This isn’t that. Presidential deals only come around once every four years, and are sometimes only available in one party at a time. The candidate that fits this time, might not next time. Though Bernie Sanders would argue otherwise, Trump is likely too old next time too.
If he wants to actually win the nomination, he needs to focus 100 percent on winning the nomination, not trying to influence a second ballot at the convention. The easiest way to win is to get enough delegates ahead of the convention. It’s still mathematically possible for him to grab the full 1237 by the time voting is done.
If Wisconsin or his supposedly terrible week or two leading up to it mattered, they aren’t impacting his poll numbers very much. The latest batch of New York surveys all have him over 50%. This includes his friends at NBC/Wall Street Journal/Marist, who are normally Trump skeptics.
They had him even with Cruz a couple days before Trump beat him by double digits in South Carolina. Now they’re showing him at 54, Cruz (18) and Kasich (21) trailing him by 15 if you combine their support. As mentioned above, he beat their combined number in the Fox News poll in Pennsylvania.
He’s up by 10 in the most recent Maryland poll. Trump is far better served by saying he’s going to leave convention machinations to the politicians and insiders he’s there to replace. He can tell his supporters they need to turn out to maximize his earned first ballot delegates and prevent the establishment from doing their thing.
I know what you’re thinking. Core Trumpists respond best when they think the media and/or politicians are screwing their guy. By complaining and shining a spotlight on the situation, he’s ensuring they turn out. True. By that’s not enough to get him to 1237.
He also needs the Trump leaners and a few undecided voters. They respond to Trump the winner. Proclaiming he’s going to get there on the first ballot, regardless of what Cruz or the establishment throws at him is the best way to get them locked down and reduce the opportunity for his opponents.
That won’t guarantee 1237, but it makes 1200 more likely than 1100. There are plenty of uncommitted first ballot delegates. With all of his resources and negoitiation skills, it’s not too much to expect him to pull 20-25% of those free agents between June 7 and when the convention opens.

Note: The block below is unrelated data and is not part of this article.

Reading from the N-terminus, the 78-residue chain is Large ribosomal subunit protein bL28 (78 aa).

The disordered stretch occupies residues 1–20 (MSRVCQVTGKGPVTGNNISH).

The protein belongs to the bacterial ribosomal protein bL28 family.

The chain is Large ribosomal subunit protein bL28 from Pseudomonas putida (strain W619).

Particularly if he’s making a bit of progress in pseudo polling against Hillary. He’s stayed mostly quiet on her since early January. If he can effectively attack her and get a bit inside her head, perhaps putting the spotlight back on Bill at a time where he’s wounded from his encounter with Black Lives Matter-type (the individuals in question were not actually affiliated) protestors last week.
Some delegates are opposed to Trump because they don’t like his positions, don’t like his attitude, don’t like the cut of his jib. Plenty are just opposed because they think he’s going to get destroyed and drown state and local candidates with him.
A strong close in the primaries combined with a little progress against Hillary in the polls, and he’s got a small gap to close by working 30-50 individual delegate deals. That isn’t guaranteed to work, but it’s far and away his best chance.
When Manafort went on Meet the Press yesterday, he went a bit in this direction, saying they plan to win on the first ballot. First choice is 1237 after California, second choice is between then and Cleveland. He did mention Cruz and Gestapo tactics in the same sentence, so not exactly keeping their eyes on the primaries, but it was a start.
Whether Trump’s ego and discipline allow him to carry out this strategy is another matter. Manafort is a delegate specialist, the other (now likely marginalized) campaign leaders are possibly a bit demoralized. Roger Stone is just one of the voices inside The Donald’s head looking for a rumble in Cleveland.
But he should ignore the call to focus on second ballot delegates anyway. Since when has following conventional wisdom done him any good? What would Al Davis do?
Side Note: I’m referring to the Al Davis who ran the Raiders in the 1960s, 70s, and 80s, when they had the best winning percentage of any team in the major domestic sports leagues, not the version who ran his team into the ground over the following two decades by failing to adapt and becoming the NFL’s version of Miss Havisham.